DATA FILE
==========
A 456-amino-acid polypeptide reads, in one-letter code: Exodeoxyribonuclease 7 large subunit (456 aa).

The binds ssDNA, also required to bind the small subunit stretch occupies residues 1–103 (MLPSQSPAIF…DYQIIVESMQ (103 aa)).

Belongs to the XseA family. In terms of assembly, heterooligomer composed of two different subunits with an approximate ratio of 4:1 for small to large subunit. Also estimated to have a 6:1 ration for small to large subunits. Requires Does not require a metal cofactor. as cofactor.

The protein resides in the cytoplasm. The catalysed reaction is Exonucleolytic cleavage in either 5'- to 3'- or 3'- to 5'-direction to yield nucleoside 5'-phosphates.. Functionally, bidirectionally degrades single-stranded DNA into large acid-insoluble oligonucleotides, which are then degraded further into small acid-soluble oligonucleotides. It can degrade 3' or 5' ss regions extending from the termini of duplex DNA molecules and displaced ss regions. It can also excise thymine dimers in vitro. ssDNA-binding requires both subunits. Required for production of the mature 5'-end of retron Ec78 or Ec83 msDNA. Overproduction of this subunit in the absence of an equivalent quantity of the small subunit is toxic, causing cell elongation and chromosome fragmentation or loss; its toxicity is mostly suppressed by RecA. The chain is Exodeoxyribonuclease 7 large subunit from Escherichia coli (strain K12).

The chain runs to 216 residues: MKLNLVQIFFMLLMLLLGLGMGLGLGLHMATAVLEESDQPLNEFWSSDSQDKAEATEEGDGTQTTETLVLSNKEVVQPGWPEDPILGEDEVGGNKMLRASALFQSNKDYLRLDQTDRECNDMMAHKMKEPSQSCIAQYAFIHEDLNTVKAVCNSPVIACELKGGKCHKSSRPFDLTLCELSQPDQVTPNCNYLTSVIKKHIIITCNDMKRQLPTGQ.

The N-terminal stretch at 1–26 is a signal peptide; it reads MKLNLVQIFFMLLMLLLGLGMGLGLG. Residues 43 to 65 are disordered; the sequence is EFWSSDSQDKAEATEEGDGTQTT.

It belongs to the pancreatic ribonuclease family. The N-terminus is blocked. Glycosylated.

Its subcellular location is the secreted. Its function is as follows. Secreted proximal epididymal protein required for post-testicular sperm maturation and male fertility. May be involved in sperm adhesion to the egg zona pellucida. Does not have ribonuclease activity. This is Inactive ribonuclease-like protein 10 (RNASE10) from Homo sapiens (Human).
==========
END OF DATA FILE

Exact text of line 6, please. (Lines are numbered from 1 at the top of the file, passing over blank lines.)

The N-terminal stretch at 1–26 is a signal peptide; it reads MKLNLVQIFFMLLMLLLGLGMGLGLG. Residues 43 to 65 are disordered; the sequence is EFWSSDSQDKAEATEEGDGTQTT.